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The Hall of Arimanes—Arimanes on his throne, a globe of Jire, surrounded bjr the Spirits.
HYMN OF THE SPIRITS.
Hai! to our Master !—Prince of Earth and Air !—
Who walks the clouds and waters—in his hand The sceptre of the elements, which tear
Themselves to chaos at his high command! He breatheth—and a tempest shakes the sea;
He speaketh—and the clouds reply in thunder; He gazeth—from his glance the sunbeams flee;
He moveth—earthquakes rend the world asunder. Bencath his footsteps the volcanos rise;
His shadow is the Pestilence ; his path
And planets turn to ashes at his wrath.
To him Death pays his tribute ; Life is his, With all its infinite of agonies—
And his the spirit of whatever is!
( Enter the Destikies anrf J»emes:s.) FIRST DESTINY.
Glory to Arimanes ! on the earth
His power increascth—both my sisters did
His bidding, nor did I neglect my duty!
Glory to Arimanes ! we who bow
The necks of men, bow down before his throne!
Glory to Arimaues !—we await
Sovereign of Sovereigns ! we are tbiue,
What is here?
A mortal!—Thou most rash and fatal wretch,
I do know the man— A magian of great power, and fearful skill!
Bow down and worship, slave!—What, know'st thou not Thine and our Sovereign?—Tremble, and obey!
ALL THE SPIRITS.
Prostrate thyself, and thy condemned clay,
I know it; And yet ye see I kneel not.
Twill be taught thee.
Tis taught already;—many a night on the earth,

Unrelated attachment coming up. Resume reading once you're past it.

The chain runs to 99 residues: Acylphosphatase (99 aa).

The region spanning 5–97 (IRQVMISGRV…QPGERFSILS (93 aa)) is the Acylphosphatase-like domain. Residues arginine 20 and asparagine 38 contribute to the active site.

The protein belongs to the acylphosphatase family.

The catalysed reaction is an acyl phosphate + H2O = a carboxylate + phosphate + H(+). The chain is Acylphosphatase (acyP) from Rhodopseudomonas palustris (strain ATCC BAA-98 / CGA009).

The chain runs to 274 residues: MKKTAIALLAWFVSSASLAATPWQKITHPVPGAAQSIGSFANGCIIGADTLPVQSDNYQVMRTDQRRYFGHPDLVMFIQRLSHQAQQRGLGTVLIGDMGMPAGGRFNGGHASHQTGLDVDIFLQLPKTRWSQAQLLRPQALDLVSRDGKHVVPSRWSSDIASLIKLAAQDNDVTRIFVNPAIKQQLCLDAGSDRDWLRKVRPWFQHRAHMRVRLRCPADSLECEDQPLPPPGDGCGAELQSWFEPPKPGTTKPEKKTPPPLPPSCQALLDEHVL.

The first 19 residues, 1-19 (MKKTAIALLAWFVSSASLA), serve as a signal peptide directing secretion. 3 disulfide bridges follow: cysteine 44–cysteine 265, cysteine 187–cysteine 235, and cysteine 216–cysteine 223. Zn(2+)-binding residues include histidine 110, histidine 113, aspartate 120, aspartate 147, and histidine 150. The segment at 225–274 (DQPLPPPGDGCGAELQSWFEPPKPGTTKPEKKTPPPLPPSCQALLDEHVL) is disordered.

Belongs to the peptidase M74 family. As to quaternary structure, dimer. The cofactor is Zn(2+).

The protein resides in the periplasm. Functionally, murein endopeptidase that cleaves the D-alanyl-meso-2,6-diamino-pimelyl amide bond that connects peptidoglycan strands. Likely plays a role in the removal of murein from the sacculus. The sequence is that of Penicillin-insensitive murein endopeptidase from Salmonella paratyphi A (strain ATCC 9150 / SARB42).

On the bare ground, have I bow'J down my face,
And strew'd my head with ashes; I have known
The fulness of humiliation, for
I sunk before my vain despair, and knelt
To my own desolation.
Dost them dare
Refine to Arimanes on his throne
Bid him Low down to that which is above him,
Crush the worm! Tear him in pieces !—
Hence ! Avaunt!—he's mine, Prince of the Powers invisible I This man Is of no common order, as his port And presence here denote ; his sufferings Have been of an immortal nature, like Our own; his knowledge, and his powers and will, As far as is compatible with clay, Which clogs the etherial essence, have been such
As clay hath seldom borne ; his aspirations
Have been beyond the dwellers of the earth,
j\nd they have only taught him what we know—
That knowledge is not happiness, and science
But an exchange of ignorance for that
Which is another kind of ignorance.
This is not all—the passions, attributes
Of earth and heaven, from which no power, nor being,
Nor breath from the worm upwards is exempt,
Have pierced his heart; and in their consequence
Made him a thing, which I, who pity not,
Yet pardon those who pity. He is mine,
And thine, it may be—be it so, or not,
No other Spirit in this region hath
A soul like his—or power upon his soul.
What doth he here then?
Let him answer that.
Ye know what I have known , and without power
Thou canst not repry to me. Call up the dead—my question is for them.
Great Arimanes, doth thy will avouch
Whom would'st thou Uncharnel?
One without a tomb—call up Astarte.
Shallow ! or Spirit!
Whatever thou art,
The whole or a part
Of the mould of thy clay,
Re-appear to the day!
The heart and the form,
Redeem from the worm.
( The phantom of Astarte rises and
Can this be Death? there's bloom upon her check;